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Do You Smell Smoke?

By Judith O’Grady

When my son first introduced me to the Internet,
“Judith, Internet….. Internet, Judith”
“Hello! Let me be trollish and overwhelmingly narrow-minded…”

I chatted for a while on a multi-religious site which, while not all bad (made some friends that I have to this day), did have the disadvantage of having several different Christian boards as well as a Pagan one. I understand that for many Christians proselytizing is an important tenet of their religion and I did use ‘Xian’ and refer to God as ‘She’— this was years ago, so I perceived the best fall-back pronoun for ‘any one god’ as feminine; today I would use ‘Ze’.

So I drew fire to myself but I enjoy arguing and was interested, as a person not raised as a Christian, to understand the mainstream attitudes.
But, !Gods above¡, it was repetitive. Over and over, I was consigned to what I took to calling ‘the Tedious Lake of Fire’ even though the Book clearly states that the decision rests with Yahweh (or perhaps Jesus) .
hell-lake-of-fireAnd the proselytizers were using a common reference text for their arguments so I found myself having arguments over and over again, which is less fun:
“If your house was on fire,” they would say, “wouldn’t I have a moral imperative to rescue you?”
“You merely believe that my house is on fire. I, who am in my house, perceive it differently— your belief doesn’t give you the right to throw water on my couch.”

Sometimes, more poetically, I would describe my house as being surrounded by beautiful, flame-coloured poppies and not on fire in the slightest. No actual beliefs were ever harmed, as far as I know, although I did effectively shut down discussions about women’s right to choice by describing the act of abortion as ‘sending the babies back to God’.

I am a fervent believer in Free Will (as is even Grumpy-pants Yahweh if I’m interpreting the Adam-and-Eve story correctly) and, much as I enjoy a throw-down discussion, I prefer to leave other people to have their own opinions as long as they’re not hosing water on my couch nor stomping around in my poppy-filled yard.

So, now that both I and the Internet are more technologically sophisticated, I can read blogs by some Big Name Pagans and rejoinders by Others. All of them out for blood but armed only with the little plastic swords that come in club sandwiches or holding olives in martinis:

“You can’t call yourself ‘Something’!! I call myself ‘Something’ and I don’t want to club in with you!!”
“If I identify myself as ‘Something’ you can’t stop me!!”
“The way you do ‘Something’ is WRONG, I do ‘Something’ differently!”
“My references for ‘Something’ are IMPECCABLE!!!”
“The Gods told me ‘Something’!”

Really, I say to myself, we are not in third grade, this is not recess, and we are not choosing sides for a game of kickball.

Then I had one of those terrible, dead-of-the-night realizations— I was feeling the call to proselytize! If people want to argue bitterly about definitions and usage, why should I concern myself? I can choose to not engage, after all. Why did it bother me so much?

Then I remembered the arguments (also many years ago) in the fine first flush of the feminist movement:

“I’m a feminist!” says upper-middle-class person, “I advocate for more woman CEO’s and more funding for woman’s college sports teams.”

“What about a living wage for waitresses and health aides, stiffer laws and enforcement for spousal abuse, and better social services for children living in poverty?”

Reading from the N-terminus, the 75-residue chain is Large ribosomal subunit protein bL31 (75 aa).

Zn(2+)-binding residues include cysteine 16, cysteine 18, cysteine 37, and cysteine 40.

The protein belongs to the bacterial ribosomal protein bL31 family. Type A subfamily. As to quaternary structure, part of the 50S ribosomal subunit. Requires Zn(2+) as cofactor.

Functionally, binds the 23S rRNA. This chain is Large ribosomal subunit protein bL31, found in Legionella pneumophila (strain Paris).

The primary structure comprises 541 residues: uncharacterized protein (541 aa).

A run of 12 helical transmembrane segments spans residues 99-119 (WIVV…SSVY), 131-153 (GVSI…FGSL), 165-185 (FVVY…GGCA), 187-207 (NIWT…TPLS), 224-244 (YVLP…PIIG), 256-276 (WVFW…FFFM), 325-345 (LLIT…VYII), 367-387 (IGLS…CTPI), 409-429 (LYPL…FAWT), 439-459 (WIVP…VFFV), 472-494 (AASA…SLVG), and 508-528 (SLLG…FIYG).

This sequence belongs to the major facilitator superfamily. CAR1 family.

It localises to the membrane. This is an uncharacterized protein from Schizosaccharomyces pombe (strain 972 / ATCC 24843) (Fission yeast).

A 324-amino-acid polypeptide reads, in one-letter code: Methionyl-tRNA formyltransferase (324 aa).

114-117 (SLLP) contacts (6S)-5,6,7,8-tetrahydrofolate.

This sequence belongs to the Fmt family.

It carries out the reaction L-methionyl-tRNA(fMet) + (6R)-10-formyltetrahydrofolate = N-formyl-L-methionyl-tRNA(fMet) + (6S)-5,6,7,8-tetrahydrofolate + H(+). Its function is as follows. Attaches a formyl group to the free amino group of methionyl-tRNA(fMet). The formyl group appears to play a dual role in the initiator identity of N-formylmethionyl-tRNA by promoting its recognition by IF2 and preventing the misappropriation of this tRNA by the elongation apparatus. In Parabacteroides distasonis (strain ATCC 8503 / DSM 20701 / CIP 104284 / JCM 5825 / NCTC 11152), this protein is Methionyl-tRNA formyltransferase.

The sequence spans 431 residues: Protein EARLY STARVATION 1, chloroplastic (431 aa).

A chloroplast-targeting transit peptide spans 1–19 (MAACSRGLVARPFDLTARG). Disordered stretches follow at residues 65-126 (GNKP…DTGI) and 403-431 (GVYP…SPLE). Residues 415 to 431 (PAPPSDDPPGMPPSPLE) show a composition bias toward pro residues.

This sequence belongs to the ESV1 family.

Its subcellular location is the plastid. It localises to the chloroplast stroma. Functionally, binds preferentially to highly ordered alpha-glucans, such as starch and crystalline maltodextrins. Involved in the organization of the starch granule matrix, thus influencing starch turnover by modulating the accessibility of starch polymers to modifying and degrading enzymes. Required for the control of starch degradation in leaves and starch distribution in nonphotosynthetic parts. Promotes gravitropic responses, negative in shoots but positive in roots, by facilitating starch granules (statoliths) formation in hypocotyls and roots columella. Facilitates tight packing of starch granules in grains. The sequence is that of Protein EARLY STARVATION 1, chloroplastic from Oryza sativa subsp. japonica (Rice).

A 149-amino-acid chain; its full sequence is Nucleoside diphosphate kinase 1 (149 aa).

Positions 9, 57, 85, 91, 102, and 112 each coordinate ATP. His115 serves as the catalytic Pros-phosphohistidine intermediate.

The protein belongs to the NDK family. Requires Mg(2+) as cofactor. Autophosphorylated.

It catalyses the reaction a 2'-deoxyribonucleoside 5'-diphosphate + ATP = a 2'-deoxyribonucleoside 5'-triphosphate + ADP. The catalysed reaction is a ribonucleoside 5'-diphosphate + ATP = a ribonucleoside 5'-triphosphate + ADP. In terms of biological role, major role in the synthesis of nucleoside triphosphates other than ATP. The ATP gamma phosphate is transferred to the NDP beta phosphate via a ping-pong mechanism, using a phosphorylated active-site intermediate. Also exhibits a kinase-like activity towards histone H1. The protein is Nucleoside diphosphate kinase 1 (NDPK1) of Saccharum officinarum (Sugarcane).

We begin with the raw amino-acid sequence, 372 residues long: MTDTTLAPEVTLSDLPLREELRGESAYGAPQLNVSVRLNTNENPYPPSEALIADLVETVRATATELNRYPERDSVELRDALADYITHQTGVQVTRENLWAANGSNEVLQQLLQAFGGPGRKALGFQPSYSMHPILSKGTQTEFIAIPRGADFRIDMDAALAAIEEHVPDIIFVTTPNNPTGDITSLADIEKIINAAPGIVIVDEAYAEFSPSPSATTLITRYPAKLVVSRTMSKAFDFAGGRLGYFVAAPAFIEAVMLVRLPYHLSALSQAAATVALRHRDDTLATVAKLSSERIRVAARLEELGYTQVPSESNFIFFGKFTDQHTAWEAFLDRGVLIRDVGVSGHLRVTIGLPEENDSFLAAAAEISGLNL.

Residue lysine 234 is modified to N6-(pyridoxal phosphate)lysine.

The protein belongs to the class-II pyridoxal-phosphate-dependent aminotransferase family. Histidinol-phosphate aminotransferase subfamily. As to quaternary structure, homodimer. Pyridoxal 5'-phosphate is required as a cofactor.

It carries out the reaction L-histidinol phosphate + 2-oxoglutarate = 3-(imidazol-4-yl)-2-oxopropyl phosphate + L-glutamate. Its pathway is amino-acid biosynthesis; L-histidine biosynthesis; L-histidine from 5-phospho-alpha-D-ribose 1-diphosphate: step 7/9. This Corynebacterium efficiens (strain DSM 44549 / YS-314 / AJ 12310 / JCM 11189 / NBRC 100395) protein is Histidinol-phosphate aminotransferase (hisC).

“…….I don’t want to be in that club, not THOSE women…… ” says the white, well-educated feminist although generally using quite different words.

Why am I bothered? Because it’s real and imminent; the time wasted arguing about trivialities is not there to waste.

FiresThe WORLD is on fire. Human beings have messed up, the Gods are telling anyone who will listen that time is running out, Earth Herself is about out of patience with the despoilers…..
Every human on the planet should be doing something (not ‘Something’).

The other day I read a cartoon (on the Internet I do not have to be exposed to news, I can get emailed a daily group of nothing but cartoons) that cited Keurig cups as waste and one of the top comments complained that the responder did not want to be heckled at this site, just amused.

So what I’ve been hearing while reading the recent squabbling is “Not THOSE believers, those zealots, that rabble— I want to be an incidental Pagan (or Polytheist, or Whatever)”

Get off the couch, we’re coming with the hose.

Judith O’Grady

judithJudith is an elderly Druid (Elders are trees, neh?) living on a tiny urban farm in Ottawa, Canada. She speaks respectfully to the Spirits, shares her home and environs with insects and animals, and fervently preaches un-grassing yards and repurposing trash (aka ‘found-object art’).

4 Comments »

  1. Drawing upon my understanding of scripture, I’ve been exhorting my Christian friends in this vein for the last fifteen years. I’ll offer you this: “Thank-you for caring. It’s an inspiration. I’ll leave the couch out in the sun tomorrow.”

    Like

  2. Hear, hear. I especially like “Really, I say to myself, we are not in third grade, this is not recess, and we are not choosing sides for a game of kickball.”

    I gave my Lecture to the Third Grade here, recently (ignore the title, I had one that was much more …. brisk and less treacley… but the editor made up one of their own.) http://www.patheos.com/Topics/Future-of-Faith-in-America/New-Religions/The-Future-of-Paganism-Anne-Newkirk-Niven-08-26-2015

    Liked by 2 people

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